The Church is Catholic

    The word "catholic", with a small "c", means general or universal, from the Greek word katholikos. "Catholic" comes from the Greek. "Universal" comes from the Latin. They both mean "all". The word "catholic" first occurs in Christian use in the letter of St. Ignatius of Antioch to the Smyrnaeans around A.D. 110: "Wheresoever the bishop shall appear, there let the people be, even as where Jesus is, there is the Catholic Church". The Catholic Church consists of a universality in time and in place. There are two elements to the word "universal": 1) all AND one, and, 2) all IN one. The Catholic Church has consistently been the "universal" Church for the past 2,000 years. The Bible tells us that the gospel will continue to be preached throughout the whole world until the end of time (Matthew 24:14), to the whole creation throughout all the world (Mark 16:15), and by the power of the Holy Spirit to the end of the earth (Acts 1:8). The Catholic Church (with a capital "C") is catholic (with a small "c") or universal because it consists of "ALL of Christ's teachings to ALL men at ALL times in ALL places."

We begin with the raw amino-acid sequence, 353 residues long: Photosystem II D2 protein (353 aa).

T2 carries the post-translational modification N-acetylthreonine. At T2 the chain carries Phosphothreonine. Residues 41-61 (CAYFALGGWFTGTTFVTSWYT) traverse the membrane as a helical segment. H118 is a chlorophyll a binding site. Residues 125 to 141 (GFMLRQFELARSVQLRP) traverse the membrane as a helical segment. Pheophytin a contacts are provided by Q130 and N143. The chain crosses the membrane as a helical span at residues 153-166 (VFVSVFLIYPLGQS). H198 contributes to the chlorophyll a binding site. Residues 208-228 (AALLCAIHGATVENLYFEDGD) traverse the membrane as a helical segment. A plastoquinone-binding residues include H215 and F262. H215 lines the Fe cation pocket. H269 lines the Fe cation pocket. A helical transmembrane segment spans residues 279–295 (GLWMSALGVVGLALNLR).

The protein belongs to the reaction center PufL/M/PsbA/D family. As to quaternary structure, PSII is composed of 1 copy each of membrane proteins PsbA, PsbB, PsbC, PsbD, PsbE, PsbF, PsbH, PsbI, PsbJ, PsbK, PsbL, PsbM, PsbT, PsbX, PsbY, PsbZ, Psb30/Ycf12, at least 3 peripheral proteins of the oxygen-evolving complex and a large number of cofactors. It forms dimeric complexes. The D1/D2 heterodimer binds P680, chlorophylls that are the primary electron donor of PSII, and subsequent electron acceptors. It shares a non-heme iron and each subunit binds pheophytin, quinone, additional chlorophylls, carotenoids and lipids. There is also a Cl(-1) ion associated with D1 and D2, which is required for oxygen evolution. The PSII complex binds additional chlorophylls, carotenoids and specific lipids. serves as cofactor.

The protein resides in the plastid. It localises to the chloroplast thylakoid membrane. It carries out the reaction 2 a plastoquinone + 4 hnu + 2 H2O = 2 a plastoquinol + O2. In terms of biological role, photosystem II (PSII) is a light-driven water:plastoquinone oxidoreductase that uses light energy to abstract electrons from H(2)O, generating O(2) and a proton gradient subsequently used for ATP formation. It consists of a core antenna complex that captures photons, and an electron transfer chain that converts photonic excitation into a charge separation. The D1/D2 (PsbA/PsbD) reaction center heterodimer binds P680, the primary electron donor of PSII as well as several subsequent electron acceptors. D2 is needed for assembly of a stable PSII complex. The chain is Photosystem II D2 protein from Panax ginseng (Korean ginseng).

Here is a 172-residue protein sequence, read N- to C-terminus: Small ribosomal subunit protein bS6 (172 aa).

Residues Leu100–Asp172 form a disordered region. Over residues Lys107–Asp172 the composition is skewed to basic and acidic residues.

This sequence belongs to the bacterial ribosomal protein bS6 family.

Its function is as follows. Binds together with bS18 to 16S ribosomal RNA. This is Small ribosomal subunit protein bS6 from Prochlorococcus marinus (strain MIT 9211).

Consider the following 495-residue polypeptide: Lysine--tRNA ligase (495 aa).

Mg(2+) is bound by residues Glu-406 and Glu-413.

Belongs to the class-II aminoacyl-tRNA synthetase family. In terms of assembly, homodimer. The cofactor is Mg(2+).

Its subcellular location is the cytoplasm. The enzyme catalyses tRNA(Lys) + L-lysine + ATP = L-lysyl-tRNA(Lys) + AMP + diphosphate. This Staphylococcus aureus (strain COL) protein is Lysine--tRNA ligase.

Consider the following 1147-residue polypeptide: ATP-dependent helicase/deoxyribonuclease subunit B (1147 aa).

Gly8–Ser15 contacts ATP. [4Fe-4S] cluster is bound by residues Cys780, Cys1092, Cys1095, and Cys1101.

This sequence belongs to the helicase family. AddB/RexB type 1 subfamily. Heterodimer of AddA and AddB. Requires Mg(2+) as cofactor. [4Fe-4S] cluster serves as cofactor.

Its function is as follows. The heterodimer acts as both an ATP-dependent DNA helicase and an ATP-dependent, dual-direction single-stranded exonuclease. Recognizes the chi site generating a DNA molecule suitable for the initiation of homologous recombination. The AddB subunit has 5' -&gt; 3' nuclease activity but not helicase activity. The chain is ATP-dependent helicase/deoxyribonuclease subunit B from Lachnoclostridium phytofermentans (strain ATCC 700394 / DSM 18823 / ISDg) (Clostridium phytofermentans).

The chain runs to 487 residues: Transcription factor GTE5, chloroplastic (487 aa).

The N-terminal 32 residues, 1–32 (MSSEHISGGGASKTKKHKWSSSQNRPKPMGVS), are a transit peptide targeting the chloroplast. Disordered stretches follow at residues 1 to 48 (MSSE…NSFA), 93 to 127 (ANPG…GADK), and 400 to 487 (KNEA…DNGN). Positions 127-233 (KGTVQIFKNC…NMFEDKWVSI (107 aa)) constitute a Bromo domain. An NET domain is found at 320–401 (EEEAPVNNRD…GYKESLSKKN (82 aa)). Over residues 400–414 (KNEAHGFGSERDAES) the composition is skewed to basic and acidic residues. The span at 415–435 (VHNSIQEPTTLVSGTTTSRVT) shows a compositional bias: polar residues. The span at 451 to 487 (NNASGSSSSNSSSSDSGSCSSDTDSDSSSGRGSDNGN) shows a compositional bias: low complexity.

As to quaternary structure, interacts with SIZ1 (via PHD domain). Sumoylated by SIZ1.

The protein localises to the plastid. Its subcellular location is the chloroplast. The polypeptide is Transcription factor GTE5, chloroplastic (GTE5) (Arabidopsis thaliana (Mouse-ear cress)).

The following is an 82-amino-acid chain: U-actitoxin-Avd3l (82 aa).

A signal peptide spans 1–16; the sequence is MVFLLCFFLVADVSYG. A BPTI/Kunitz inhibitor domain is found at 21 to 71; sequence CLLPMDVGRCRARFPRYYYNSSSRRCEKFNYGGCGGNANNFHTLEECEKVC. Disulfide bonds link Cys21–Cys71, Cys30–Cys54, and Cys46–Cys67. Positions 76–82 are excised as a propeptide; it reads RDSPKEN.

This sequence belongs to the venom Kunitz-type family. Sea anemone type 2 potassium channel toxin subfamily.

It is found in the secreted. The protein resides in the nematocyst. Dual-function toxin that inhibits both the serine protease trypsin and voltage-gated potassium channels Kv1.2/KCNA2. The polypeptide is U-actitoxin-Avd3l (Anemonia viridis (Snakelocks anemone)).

The Church is Apostolic

    The true Church must always teach the identical doctrines that were originally delivered to it by Peter and the Apostles. Her ministers must derive their powers from the Apostles by an uninterrupted chain of succession and their teachings must be the same as those of Christ's Apostles. "Consequently, no church can claim to be the true one whose doctrines differ from those of the Apostles, or whose ministers are unable to trace, by an unbroken chain, their authority to an Apostolic source; just as our Minister to England can exercise no authority in that country unless he is duly commissioned by our Government and represents its views." 3 We read in the Bible that Peter is the rock upon which Christ will build His Church (Matthew 16:18). Christ knew that Peter would not live until the end of time, so the promise to protect His Church against the powers of death must have been intended to include Peter's successors as well. Jesus commissioned His disciples to preach the gospel and make disciples of all nations. He promised that He would be with them always, to the close of the age (Matthew 28:18-20). Again, since He knew that the disciples would not live until the close of the age, this promise must also apply to their successors. The Church was "built upon the foundation of the Apostles" (Ephesians 2:19-22). "Any church claiming to be Christ's own must be able to trace its lineage in unbroken continuity back to the apostles."